Swatch has published a version of its annual report in the Swiss-German dialect for which there is no standard written form, the latest act of rebellion from the watchmaker which has long enjoyed provoking the Swiss business establishment.
The move to publish in dialect rather than standard German — one of Switzerland’s four official languages including French and Italian in which the report was also issued — was meant to underpin Swatch Group SA’s Swiss roots and values, chief executive Nick Hayek told a media conference.
It results in a succession of spelling changes, such as geschaeftsjahr, or “results year,” becoming gschaeftsjohr and ausblick, or “outlook,” becoming usblick, giving approximations of the language familiar to inhabitants of Swiss-German parts of the country.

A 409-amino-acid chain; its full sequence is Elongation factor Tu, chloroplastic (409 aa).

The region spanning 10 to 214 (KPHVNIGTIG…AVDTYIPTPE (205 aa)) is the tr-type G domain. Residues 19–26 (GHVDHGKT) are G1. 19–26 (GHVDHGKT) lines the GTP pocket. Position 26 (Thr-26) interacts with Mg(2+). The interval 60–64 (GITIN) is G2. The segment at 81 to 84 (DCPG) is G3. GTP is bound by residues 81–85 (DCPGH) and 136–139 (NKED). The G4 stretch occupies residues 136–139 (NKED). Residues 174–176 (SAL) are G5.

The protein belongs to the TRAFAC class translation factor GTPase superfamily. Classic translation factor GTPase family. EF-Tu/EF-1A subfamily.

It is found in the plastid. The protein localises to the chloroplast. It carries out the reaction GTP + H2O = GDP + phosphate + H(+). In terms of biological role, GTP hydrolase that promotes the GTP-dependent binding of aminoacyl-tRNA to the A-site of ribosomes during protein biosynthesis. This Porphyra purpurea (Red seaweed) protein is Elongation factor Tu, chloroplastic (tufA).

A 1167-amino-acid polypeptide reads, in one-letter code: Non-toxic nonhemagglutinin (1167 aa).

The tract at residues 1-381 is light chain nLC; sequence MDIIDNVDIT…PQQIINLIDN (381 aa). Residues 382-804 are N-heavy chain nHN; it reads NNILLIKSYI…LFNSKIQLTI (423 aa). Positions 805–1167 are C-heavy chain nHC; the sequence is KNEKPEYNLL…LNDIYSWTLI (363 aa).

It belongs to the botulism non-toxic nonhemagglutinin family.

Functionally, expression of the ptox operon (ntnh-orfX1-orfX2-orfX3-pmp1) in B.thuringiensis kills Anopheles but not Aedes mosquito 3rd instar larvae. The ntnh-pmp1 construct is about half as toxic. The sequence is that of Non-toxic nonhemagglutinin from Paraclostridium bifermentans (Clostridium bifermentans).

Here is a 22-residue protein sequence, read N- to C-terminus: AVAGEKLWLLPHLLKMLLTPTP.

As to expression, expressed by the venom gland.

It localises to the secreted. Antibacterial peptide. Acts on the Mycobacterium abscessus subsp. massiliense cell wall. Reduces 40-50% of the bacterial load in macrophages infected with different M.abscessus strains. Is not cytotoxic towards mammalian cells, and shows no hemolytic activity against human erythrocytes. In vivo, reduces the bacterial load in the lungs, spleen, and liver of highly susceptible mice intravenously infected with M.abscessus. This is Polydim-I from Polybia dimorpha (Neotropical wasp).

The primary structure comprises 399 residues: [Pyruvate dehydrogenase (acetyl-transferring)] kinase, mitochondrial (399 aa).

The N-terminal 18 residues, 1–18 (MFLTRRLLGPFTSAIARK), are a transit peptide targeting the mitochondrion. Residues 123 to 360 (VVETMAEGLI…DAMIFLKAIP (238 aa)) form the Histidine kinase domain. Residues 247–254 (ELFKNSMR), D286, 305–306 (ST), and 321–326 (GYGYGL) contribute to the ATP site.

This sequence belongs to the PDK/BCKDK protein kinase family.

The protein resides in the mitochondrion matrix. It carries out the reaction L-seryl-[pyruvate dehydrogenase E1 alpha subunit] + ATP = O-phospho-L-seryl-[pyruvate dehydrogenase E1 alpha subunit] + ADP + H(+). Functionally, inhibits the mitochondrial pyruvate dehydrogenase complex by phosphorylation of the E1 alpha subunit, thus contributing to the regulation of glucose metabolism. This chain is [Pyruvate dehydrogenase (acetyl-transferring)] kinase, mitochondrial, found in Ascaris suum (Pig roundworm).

Explaining the move, Swatch chairwoman Nayla Hayek said in her letter to shareholders, “This act of true Swissness was done partly to shake up our compatriots who — in their fondness for what is safe — sometimes allow themselves to follow a rather conventional, prudent and comfortable path.”
The move highlights an increased awareness among Swiss companies of the cachet attached to Swiss-made products, while also being intended by the company to cement its reputation as a corporate “enfant terrible” in Switzerland, where a sober or staid tone dominates most parts of business and finance.(Reuters)